Keith Haring died of AIDS related complications at the age of 31 on February 16, 1990. A memorial service was held on May 4, 1990 at the Cathedral of St. John the Divine in New York City, with over 1,000 people in attendance.
Since his death, Haring has been the subject of several international retrospectives. The work of Keith Haring can be seen today in the exhibitions and collections of major museums around the world.
Around the 60s, following the death of the great Charlie Parker (12 March 1955), a number of “Graffiti” on the urban walls in Philadelphia appeared: "Bird Lives" or simply "Yardbird". These were the nicknames given to the musician (because he often listened to other jazz bands from the courtyards, outside the clubs and also because he was considered "free as a bird").
Parker was a “virtuoso” who introduced revolutionary harmonic ideas into jazz.
He was an innovator, an icon for the Beat Generation as well as a ground-breaking counter-cultures for hipsters, rappers, hip-hoppers. His death fertilized a new Revolution: Street Art was born.
This language, which later became more articulated and is now seminal, reversed art fruition (no longer limited to museum or sold to wealthy collectors, or serving the market and institutions). This new form of revolutionary art could be “seen” by everyone, becoming explosive, widespread and extensive in several cities. A new Urban Art was giving voice to those who had been “silent” or out of the ordinary art circuits through the “scratches” of Artists, among which Jean-Michel Baquiat, Keith Hering, Cornbread, Tatyana Fazlalizadeh, JR, Banksy. They express in a powerful, intense, rebellious and concise way, concepts and human situations that are difficult to illustrate otherwise. This way showing, a contemporary counter-cultural “music of dissent”.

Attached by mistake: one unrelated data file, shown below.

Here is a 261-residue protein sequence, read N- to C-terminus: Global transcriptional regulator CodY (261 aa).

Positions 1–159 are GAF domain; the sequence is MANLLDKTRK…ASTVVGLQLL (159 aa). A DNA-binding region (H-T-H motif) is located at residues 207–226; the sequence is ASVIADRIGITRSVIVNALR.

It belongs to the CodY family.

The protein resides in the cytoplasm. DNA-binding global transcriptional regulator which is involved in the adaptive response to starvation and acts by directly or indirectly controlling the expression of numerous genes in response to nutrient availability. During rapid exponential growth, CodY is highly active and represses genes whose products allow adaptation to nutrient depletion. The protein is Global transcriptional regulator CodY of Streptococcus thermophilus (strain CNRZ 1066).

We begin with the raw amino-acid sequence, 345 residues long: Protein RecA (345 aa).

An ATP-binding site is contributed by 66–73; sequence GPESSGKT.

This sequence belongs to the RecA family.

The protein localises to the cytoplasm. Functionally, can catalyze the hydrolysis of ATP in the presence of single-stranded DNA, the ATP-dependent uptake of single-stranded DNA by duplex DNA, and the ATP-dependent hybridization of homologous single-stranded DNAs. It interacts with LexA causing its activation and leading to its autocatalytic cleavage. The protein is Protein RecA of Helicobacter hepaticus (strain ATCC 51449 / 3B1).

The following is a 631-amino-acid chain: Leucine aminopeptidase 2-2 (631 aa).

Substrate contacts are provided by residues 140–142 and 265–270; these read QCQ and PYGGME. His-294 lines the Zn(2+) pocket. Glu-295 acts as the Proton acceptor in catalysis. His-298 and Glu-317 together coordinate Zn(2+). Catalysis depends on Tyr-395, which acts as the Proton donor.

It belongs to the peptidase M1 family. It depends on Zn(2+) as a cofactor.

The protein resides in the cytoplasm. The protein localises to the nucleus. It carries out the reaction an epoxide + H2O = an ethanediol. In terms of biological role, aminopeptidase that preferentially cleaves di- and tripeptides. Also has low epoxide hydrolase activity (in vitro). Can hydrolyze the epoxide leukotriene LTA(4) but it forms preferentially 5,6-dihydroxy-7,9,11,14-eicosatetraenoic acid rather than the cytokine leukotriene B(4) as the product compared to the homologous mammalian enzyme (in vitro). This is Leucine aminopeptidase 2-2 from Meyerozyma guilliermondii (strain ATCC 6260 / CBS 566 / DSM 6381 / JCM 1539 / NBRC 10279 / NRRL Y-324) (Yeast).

Cities around the World, beginning with the American ones, Philadelphia first, and New York then (from the 70s, in Washington Heights, in Uptown Manhattan), and Detroit (especially after the car industry “crash”), became centers of this widespread and permanent artistic movement, despite the war waged by some mayors.
If the City talks to its Inhabitants, these in return talk to the City by means of the Street or the Urban Art. Graffiti represent their emerging “texts”. Sometimes even though non-authorial, they mark and re-invent places, especially in marginal or abandoned areas (when ghost industry areas appear, empty walls increase); Urban Art gives these places a new life.